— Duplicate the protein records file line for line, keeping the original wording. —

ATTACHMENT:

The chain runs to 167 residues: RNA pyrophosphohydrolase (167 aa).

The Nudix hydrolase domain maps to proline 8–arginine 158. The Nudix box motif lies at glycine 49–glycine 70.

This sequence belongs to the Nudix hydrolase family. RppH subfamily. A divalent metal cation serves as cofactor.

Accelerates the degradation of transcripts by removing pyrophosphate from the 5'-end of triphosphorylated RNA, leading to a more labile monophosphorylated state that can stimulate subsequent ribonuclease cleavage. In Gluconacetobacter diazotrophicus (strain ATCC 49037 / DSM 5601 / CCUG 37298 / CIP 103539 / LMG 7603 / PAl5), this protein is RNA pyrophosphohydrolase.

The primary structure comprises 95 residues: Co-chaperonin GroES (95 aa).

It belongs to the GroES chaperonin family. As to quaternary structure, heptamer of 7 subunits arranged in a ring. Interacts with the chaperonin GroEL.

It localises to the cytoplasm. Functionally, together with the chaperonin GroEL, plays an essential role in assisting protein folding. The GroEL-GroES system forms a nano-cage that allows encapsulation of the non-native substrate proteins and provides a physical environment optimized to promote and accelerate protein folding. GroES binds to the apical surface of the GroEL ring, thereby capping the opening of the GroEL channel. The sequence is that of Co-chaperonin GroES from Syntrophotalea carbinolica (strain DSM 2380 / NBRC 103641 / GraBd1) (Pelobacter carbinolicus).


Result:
The chain runs to 167 residues: RNA pyrophosphohydrolase (167 aa).

The Nudix hydrolase domain maps to proline 8–arginine 158. The Nudix box motif lies at glycine 49–glycine 70.

This sequence belongs to the Nudix hydrolase family. RppH subfamily. A divalent metal cation serves as cofactor.

Accelerates the degradation of transcripts by removing pyrophosphate from the 5'-end of triphosphorylated RNA, leading to a more labile monophosphorylated state that can stimulate subsequent ribonuclease cleavage. In Gluconacetobacter diazotrophicus (strain ATCC 49037 / DSM 5601 / CCUG 37298 / CIP 103539 / LMG 7603 / PAl5), this protein is RNA pyrophosphohydrolase.

The primary structure comprises 95 residues: Co-chaperonin GroES (95 aa).

It belongs to the GroES chaperonin family. As to quaternary structure, heptamer of 7 subunits arranged in a ring. Interacts with the chaperonin GroEL.

It localises to the cytoplasm. Functionally, together with the chaperonin GroEL, plays an essential role in assisting protein folding. The GroEL-GroES system forms a nano-cage that allows encapsulation of the non-native substrate proteins and provides a physical environment optimized to promote and accelerate protein folding. GroES binds to the apical surface of the GroEL ring, thereby capping the opening of the GroEL channel. The sequence is that of Co-chaperonin GroES from Syntrophotalea carbinolica (strain DSM 2380 / NBRC 103641 / GraBd1) (Pelobacter carbinolicus).